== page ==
By Scott Moritz
April 16, 2008

By Scott Moritz

Google (GOOG) is sitting squarely in a troubling three-month slowing trend, and only some deft moves can spare the search giant from an apparent first-quarter shortfall.

ComScore numbers once again confirmed that people are searching less and clicking on advertisements at a much slower rate as the economy tanks and consumer spending pulls back. In March, Google’s paid clicks grew 2.7% over year-ago levels putting first-quarter paid click growth at 1.8%, a big slowdown from the 25% rate in the previous quarter and well below the 48% pace in the third quarter.

When your revenue engine is almost entirely fueled by Internet searches and ads clicks, it’s probably wise to watch your gauges. Analysts’ estimates for Google’s first quarter have been cut sharply ever since this trend was first spotted in January. But Google fans say the company has been honing its search efficiency and raising prices to offset the slump.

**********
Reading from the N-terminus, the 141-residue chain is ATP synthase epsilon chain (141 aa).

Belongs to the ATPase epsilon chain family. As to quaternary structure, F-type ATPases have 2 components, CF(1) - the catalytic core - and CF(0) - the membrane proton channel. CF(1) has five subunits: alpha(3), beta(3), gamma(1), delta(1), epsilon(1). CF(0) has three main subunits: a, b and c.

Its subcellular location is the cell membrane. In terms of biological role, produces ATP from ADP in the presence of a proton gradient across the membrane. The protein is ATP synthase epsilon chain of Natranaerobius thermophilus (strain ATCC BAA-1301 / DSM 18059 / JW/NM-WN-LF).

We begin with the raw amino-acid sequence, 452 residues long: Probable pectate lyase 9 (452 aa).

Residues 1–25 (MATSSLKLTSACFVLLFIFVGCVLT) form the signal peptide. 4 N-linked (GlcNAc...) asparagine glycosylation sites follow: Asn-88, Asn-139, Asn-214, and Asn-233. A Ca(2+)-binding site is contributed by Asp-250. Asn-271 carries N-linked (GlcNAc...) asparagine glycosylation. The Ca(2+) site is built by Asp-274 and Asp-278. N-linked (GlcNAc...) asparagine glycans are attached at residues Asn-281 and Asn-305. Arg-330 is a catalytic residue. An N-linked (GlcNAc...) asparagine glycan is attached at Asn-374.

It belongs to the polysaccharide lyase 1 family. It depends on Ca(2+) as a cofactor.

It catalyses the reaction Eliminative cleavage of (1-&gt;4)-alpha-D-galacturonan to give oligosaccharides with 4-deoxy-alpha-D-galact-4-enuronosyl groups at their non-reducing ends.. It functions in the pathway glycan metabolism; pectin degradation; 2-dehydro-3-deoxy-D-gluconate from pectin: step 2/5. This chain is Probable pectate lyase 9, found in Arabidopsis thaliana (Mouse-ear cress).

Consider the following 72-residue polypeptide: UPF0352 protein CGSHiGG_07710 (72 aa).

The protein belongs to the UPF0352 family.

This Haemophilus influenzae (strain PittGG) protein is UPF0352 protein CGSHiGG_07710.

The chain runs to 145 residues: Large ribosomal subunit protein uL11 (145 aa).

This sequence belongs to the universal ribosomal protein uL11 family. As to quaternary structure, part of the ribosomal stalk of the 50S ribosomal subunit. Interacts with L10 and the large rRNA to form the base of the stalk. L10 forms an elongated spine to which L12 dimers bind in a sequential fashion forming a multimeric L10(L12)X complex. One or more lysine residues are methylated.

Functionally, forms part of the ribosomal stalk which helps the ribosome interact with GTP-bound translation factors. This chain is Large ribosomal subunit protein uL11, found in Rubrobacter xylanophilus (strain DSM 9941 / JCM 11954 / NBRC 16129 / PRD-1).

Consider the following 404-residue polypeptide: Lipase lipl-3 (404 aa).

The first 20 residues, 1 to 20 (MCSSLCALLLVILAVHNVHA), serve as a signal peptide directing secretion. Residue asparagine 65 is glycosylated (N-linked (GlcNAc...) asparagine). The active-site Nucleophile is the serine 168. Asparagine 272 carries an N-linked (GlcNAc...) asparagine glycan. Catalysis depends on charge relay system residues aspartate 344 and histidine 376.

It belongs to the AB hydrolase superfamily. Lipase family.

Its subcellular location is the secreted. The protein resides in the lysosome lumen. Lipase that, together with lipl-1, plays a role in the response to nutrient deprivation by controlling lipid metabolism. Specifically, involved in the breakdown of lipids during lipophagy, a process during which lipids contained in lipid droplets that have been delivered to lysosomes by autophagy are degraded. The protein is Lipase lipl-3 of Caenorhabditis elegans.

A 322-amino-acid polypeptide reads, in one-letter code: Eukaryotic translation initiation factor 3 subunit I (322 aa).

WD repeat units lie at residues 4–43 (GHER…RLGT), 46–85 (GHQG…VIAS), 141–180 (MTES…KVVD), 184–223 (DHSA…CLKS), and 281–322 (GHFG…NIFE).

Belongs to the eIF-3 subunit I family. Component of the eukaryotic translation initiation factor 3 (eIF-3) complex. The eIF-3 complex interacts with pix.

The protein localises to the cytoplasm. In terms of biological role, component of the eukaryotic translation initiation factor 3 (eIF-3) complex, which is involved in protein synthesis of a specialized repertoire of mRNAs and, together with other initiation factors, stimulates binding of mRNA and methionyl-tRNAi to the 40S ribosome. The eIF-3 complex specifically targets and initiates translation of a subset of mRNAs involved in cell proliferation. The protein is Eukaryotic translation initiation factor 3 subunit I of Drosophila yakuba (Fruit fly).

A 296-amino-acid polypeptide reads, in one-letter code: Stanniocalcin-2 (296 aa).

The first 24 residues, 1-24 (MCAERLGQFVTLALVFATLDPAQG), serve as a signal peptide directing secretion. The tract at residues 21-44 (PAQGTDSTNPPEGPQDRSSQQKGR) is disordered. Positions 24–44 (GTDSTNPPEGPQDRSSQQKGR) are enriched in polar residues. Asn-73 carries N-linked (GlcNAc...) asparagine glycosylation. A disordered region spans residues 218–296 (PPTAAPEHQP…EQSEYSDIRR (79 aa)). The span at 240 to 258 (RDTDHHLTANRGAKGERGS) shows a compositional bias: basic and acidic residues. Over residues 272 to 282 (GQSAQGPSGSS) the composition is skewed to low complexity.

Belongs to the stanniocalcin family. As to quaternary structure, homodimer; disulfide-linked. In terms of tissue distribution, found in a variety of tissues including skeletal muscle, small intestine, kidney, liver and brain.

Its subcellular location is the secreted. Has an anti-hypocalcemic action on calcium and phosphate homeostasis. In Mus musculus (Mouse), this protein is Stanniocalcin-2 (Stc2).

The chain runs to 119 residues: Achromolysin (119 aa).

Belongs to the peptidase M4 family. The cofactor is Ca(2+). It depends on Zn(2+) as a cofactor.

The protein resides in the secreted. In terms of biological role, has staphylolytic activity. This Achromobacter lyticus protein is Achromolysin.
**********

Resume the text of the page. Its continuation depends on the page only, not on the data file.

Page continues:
Additionally, some analyst point to Google’s ability to increase its U.S. market share to 55% in March from 53% at the beginning of the year.

Google reports earnings after the market closes Thursday. Analysts are looking for adjusted earnings of $4.52 a share on sales of $3.61 billion in the first quarter ended last month. That calls for a top line growth rate of 42% over last year’s revenue level.

If the company made adjustments, the chances of disappointing Wall Street will be limited. But if ComScore’s numbers are any indication, writes Henry Blodget of Silicon Alley Insider, Google “will miss by a mile.”

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